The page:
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Volume 39.2
Summer 2008

book review:

Desert Hours
by Marian Olson

Reviewed by Majorie Buettner

Desert Hours, by Marian Olson (Northfield, Mass.: Lily Pool Press, 2007). 105 pages, 5  x 8 . Matte color card covers; perfectbound. ISBN 978-0-934714-35-8. $20.00 from Collected Works Bookstore, 208B West San Francisco St, Santa Fe, NM 87501 or at <collectedworksbookstore.com>

Learning to Listen

Pascal has said it is always important to keep something beautiful in your mind. For Marian Olson, the deserts of north central New Mexico have become her place of beauty, and Desert Hours is a collection of haiku that pays homage to that beauty. The desert is a landscape that, for Olson, informs and nourishes the heart; it is an entity not inert or lifeless but vibrant and insistent. Olson, with an adept ear, pure voice and visionary eye, embraces this landscape with reverence for detail. The desert then becomes a mythical place housed by mystic Kokopelli, ancient stones, and rivers that sing. It is a landscape that finds its home in the recesses of the poet’s heart as well:

unhurried
the white rose releases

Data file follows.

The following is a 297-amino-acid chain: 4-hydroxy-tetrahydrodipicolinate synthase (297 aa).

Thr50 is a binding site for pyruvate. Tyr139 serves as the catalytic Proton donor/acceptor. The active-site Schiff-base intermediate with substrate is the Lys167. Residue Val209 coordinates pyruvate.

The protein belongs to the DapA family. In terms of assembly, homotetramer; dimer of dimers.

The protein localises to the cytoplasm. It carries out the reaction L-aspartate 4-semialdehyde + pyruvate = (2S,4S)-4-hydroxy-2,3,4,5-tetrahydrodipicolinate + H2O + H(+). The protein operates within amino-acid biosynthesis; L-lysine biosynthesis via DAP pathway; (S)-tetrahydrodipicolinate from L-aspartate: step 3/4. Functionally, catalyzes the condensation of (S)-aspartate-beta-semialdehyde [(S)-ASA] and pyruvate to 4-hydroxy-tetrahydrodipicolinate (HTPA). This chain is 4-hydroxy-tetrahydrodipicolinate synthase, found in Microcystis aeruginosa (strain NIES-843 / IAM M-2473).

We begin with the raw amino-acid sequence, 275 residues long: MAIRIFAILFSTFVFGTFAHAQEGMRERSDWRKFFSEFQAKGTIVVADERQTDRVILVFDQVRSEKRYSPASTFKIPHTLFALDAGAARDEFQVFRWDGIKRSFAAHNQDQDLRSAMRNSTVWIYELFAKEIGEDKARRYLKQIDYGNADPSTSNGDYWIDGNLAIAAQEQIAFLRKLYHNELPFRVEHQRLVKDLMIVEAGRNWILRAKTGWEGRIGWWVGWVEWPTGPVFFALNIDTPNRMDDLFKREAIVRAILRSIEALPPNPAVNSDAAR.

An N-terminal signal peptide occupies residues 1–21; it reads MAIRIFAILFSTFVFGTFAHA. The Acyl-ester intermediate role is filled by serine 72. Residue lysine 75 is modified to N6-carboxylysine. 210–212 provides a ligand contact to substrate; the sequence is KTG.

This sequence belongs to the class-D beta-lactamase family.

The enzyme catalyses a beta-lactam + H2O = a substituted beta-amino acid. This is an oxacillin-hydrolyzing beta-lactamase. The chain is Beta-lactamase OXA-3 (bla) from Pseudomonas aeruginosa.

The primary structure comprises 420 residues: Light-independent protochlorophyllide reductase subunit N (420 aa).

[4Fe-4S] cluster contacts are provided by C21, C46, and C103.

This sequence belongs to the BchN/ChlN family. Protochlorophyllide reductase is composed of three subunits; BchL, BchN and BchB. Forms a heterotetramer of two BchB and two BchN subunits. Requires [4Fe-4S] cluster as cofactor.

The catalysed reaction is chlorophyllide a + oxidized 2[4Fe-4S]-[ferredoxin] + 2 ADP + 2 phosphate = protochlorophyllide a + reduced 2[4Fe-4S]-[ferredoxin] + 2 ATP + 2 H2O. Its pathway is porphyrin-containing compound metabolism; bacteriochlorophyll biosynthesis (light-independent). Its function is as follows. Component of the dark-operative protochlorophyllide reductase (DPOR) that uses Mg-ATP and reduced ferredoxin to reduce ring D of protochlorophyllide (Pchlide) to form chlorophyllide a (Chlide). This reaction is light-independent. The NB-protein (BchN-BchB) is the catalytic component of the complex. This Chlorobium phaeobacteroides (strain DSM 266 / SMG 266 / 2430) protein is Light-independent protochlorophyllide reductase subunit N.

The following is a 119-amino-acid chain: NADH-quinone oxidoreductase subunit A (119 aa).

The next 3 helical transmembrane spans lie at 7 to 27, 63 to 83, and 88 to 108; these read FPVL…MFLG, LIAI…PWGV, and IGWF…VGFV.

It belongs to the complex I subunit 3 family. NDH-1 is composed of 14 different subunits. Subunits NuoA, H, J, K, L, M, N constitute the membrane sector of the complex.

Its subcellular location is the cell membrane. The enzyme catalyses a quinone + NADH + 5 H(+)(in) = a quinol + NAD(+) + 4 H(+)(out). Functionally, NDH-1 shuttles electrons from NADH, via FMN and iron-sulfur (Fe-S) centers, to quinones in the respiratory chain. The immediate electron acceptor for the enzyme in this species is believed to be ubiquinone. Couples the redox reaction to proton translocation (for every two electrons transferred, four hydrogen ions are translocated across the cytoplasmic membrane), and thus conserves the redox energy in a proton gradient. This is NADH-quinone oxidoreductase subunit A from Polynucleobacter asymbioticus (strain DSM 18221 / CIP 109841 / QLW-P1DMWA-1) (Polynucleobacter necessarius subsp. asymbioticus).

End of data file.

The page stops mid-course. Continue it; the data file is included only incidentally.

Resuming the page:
sweet petals

There is a symbiotic relationship between the poet and her environment:

August moon
the cricket throb
in me too

It is a symbiotic relationship that unites the inner and the outer:

birds shift
in the moody sky
one body, one mind

For those wild things that inhabit this desert environment, there is an equilibrium that the poet observes and captures:

the bird soars
shaping sunlight
into hawk wings

river’s song
a wounded turtle
slips into it

On a more personal level, these haiku carry a sense of farewell with them. Even topographically there is a sense of retreat, of falling back:

even clouds
        touch and part
                I remind myself

stars
        before letting go
letting go

The poet is wise in the realization that life turns through partings, as Rilke suggested, and we participate in that cycle of life:

so soon
   to come
  and go
first spring

Life is fragile and fleeting; the poet says this in so many different ways:

he throws kisses
        and drives away
morning moon

some things
can never be shared
winter moon

Olson is familiar with solitude, too, and her haiku reflect a reverence for quiet:

silent now
the cathedral bell
        collects
evening snowflakes

sparks of snow dust
fly in the wind
I’m learning to listen

Here Olson is an adept student teaching us, as well, how to listen:

summer night
I lay aside my book
and listen

After learning to listen, take up this book once again and pass it along to a friend for it is worth sharing; it is an oasis:

        oasis —

    a pot of tea
and some poems
    between us

• • •

 

 

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